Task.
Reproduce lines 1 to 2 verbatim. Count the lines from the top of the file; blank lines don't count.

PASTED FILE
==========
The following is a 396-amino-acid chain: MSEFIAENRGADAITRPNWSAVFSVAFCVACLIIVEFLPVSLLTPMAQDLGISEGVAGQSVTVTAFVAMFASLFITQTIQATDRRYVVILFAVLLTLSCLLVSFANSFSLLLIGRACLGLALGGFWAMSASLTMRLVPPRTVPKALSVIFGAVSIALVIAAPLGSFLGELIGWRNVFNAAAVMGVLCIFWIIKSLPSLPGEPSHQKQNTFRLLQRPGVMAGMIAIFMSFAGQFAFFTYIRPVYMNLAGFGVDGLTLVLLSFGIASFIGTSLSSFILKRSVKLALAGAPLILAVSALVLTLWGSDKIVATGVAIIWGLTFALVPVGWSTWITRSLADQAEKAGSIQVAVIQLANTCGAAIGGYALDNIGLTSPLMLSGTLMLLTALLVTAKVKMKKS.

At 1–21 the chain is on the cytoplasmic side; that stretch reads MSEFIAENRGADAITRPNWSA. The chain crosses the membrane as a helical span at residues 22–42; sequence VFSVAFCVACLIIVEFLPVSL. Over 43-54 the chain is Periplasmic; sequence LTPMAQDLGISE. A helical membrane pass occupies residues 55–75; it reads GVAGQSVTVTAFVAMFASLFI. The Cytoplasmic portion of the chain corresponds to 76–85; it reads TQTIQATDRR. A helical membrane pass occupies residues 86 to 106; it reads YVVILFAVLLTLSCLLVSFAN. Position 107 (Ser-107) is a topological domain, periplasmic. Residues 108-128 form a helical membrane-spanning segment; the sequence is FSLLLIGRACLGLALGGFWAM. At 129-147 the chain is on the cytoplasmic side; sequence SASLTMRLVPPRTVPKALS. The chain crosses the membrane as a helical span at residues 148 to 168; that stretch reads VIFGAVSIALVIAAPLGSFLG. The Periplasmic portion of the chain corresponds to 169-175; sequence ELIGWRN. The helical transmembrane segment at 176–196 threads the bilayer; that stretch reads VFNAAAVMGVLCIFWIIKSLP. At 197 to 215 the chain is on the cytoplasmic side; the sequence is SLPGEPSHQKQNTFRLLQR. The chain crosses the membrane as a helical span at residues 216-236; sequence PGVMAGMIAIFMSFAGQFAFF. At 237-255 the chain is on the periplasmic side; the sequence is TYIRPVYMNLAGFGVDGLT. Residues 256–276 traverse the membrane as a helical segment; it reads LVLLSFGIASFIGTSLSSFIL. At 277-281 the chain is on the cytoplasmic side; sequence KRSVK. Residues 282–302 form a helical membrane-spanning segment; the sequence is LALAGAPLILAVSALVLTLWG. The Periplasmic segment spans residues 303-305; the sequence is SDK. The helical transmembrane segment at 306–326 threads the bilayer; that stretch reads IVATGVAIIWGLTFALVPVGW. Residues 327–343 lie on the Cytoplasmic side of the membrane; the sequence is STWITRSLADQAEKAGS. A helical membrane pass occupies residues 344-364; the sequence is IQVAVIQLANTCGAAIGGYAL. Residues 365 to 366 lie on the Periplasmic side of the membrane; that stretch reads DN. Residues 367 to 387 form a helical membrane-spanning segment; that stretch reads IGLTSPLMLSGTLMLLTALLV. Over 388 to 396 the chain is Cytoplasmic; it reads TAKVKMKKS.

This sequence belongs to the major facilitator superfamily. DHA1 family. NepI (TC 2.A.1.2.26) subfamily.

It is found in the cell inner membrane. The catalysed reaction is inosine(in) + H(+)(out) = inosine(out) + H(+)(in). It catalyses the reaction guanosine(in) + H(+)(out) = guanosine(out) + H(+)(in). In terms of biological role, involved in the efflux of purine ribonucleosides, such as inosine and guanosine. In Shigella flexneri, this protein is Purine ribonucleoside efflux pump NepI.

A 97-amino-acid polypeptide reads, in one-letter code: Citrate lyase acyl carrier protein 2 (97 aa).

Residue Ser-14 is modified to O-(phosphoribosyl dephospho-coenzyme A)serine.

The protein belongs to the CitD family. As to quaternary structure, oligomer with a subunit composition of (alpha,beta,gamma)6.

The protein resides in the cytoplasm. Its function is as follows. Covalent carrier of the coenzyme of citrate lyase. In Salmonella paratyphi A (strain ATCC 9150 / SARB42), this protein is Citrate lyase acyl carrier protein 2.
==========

The following is a 396-amino-acid chain: MSEFIAENRGADAITRPNWSAVFSVAFCVACLIIVEFLPVSLLTPMAQDLGISEGVAGQSVTVTAFVAMFASLFITQTIQATDRRYVVILFAVLLTLSCLLVSFANSFSLLLIGRACLGLALGGFWAMSASLTMRLVPPRTVPKALSVIFGAVSIALVIAAPLGSFLGELIGWRNVFNAAAVMGVLCIFWIIKSLPSLPGEPSHQKQNTFRLLQRPGVMAGMIAIFMSFAGQFAFFTYIRPVYMNLAGFGVDGLTLVLLSFGIASFIGTSLSSFILKRSVKLALAGAPLILAVSALVLTLWGSDKIVATGVAIIWGLTFALVPVGWSTWITRSLADQAEKAGSIQVAVIQLANTCGAAIGGYALDNIGLTSPLMLSGTLMLLTALLVTAKVKMKKS.

At 1–21 the chain is on the cytoplasmic side; that stretch reads MSEFIAENRGADAITRPNWSA. The chain crosses the membrane as a helical span at residues 22–42; sequence VFSVAFCVACLIIVEFLPVSL. Over 43-54 the chain is Periplasmic; sequence LTPMAQDLGISE. A helical membrane pass occupies residues 55–75; it reads GVAGQSVTVTAFVAMFASLFI. The Cytoplasmic portion of the chain corresponds to 76–85; it reads TQTIQATDRR. A helical membrane pass occupies residues 86 to 106; it reads YVVILFAVLLTLSCLLVSFAN. Position 107 (Ser-107) is a topological domain, periplasmic. Residues 108-128 form a helical membrane-spanning segment; the sequence is FSLLLIGRACLGLALGGFWAM. At 129-147 the chain is on the cytoplasmic side; sequence SASLTMRLVPPRTVPKALS. The chain crosses the membrane as a helical span at residues 148 to 168; that stretch reads VIFGAVSIALVIAAPLGSFLG. The Periplasmic portion of the chain corresponds to 169-175; sequence ELIGWRN. The helical transmembrane segment at 176–196 threads the bilayer; that stretch reads VFNAAAVMGVLCIFWIIKSLP. At 197 to 215 the chain is on the cytoplasmic side; the sequence is SLPGEPSHQKQNTFRLLQR. The chain crosses the membrane as a helical span at residues 216-236; sequence PGVMAGMIAIFMSFAGQFAFF. At 237-255 the chain is on the periplasmic side; the sequence is TYIRPVYMNLAGFGVDGLT. Residues 256–276 traverse the membrane as a helical segment; it reads LVLLSFGIASFIGTSLSSFIL. At 277-281 the chain is on the cytoplasmic side; sequence KRSVK. Residues 282–302 form a helical membrane-spanning segment; the sequence is LALAGAPLILAVSALVLTLWG. The Periplasmic segment spans residues 303-305; the sequence is SDK. The helical transmembrane segment at 306–326 threads the bilayer; that stretch reads IVATGVAIIWGLTFALVPVGW. Residues 327–343 lie on the Cytoplasmic side of the membrane; the sequence is STWITRSLADQAEKAGS. A helical membrane pass occupies residues 344-364; the sequence is IQVAVIQLANTCGAAIGGYAL. Residues 365 to 366 lie on the Periplasmic side of the membrane; that stretch reads DN. Residues 367 to 387 form a helical membrane-spanning segment; that stretch reads IGLTSPLMLSGTLMLLTALLV. Over 388 to 396 the chain is Cytoplasmic; it reads TAKVKMKKS.